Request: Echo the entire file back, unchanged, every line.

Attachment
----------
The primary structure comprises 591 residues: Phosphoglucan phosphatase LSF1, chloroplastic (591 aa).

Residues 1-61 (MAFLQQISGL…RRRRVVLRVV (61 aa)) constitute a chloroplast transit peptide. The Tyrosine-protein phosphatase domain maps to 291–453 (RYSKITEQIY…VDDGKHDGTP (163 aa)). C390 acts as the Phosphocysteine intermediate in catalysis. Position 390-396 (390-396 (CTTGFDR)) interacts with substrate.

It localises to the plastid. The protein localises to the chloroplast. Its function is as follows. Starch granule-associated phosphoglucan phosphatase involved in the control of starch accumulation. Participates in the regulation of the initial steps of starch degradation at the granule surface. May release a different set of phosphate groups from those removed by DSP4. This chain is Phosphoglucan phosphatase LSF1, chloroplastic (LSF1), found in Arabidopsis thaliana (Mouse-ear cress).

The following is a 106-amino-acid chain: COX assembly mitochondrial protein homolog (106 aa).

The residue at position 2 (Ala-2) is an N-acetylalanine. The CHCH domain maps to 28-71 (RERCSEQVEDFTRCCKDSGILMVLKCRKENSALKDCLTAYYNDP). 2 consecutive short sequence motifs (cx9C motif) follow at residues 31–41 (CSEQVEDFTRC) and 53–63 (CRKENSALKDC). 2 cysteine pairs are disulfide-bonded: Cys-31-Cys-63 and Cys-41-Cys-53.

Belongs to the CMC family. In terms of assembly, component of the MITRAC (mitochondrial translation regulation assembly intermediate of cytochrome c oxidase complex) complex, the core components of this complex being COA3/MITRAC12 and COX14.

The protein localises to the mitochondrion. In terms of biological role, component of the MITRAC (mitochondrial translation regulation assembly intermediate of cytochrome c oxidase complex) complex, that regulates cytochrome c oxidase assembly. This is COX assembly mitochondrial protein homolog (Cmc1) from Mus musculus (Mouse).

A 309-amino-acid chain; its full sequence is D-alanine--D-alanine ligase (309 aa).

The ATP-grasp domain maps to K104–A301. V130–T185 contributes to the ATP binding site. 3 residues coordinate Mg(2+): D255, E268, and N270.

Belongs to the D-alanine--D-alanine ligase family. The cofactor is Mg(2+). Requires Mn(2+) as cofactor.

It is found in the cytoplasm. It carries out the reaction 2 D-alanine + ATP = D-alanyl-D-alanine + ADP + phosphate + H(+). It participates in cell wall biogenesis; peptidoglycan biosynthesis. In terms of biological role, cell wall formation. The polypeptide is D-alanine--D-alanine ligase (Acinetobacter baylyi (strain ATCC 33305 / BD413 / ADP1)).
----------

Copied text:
The primary structure comprises 591 residues: Phosphoglucan phosphatase LSF1, chloroplastic (591 aa).

Residues 1-61 (MAFLQQISGL…RRRRVVLRVV (61 aa)) constitute a chloroplast transit peptide. The Tyrosine-protein phosphatase domain maps to 291–453 (RYSKITEQIY…VDDGKHDGTP (163 aa)). C390 acts as the Phosphocysteine intermediate in catalysis. Position 390-396 (390-396 (CTTGFDR)) interacts with substrate.

It localises to the plastid. The protein localises to the chloroplast. Its function is as follows. Starch granule-associated phosphoglucan phosphatase involved in the control of starch accumulation. Participates in the regulation of the initial steps of starch degradation at the granule surface. May release a different set of phosphate groups from those removed by DSP4. This chain is Phosphoglucan phosphatase LSF1, chloroplastic (LSF1), found in Arabidopsis thaliana (Mouse-ear cress).

The following is a 106-amino-acid chain: COX assembly mitochondrial protein homolog (106 aa).

The residue at position 2 (Ala-2) is an N-acetylalanine. The CHCH domain maps to 28-71 (RERCSEQVEDFTRCCKDSGILMVLKCRKENSALKDCLTAYYNDP). 2 consecutive short sequence motifs (cx9C motif) follow at residues 31–41 (CSEQVEDFTRC) and 53–63 (CRKENSALKDC). 2 cysteine pairs are disulfide-bonded: Cys-31-Cys-63 and Cys-41-Cys-53.

Belongs to the CMC family. In terms of assembly, component of the MITRAC (mitochondrial translation regulation assembly intermediate of cytochrome c oxidase complex) complex, the core components of this complex being COA3/MITRAC12 and COX14.

The protein localises to the mitochondrion. In terms of biological role, component of the MITRAC (mitochondrial translation regulation assembly intermediate of cytochrome c oxidase complex) complex, that regulates cytochrome c oxidase assembly. This is COX assembly mitochondrial protein homolog (Cmc1) from Mus musculus (Mouse).

A 309-amino-acid chain; its full sequence is D-alanine--D-alanine ligase (309 aa).

The ATP-grasp domain maps to K104–A301. V130–T185 contributes to the ATP binding site. 3 residues coordinate Mg(2+): D255, E268, and N270.

Belongs to the D-alanine--D-alanine ligase family. The cofactor is Mg(2+). Requires Mn(2+) as cofactor.

It is found in the cytoplasm. It carries out the reaction 2 D-alanine + ATP = D-alanyl-D-alanine + ADP + phosphate + H(+). It participates in cell wall biogenesis; peptidoglycan biosynthesis. In terms of biological role, cell wall formation. The polypeptide is D-alanine--D-alanine ligase (Acinetobacter baylyi (strain ATCC 33305 / BD413 / ADP1)).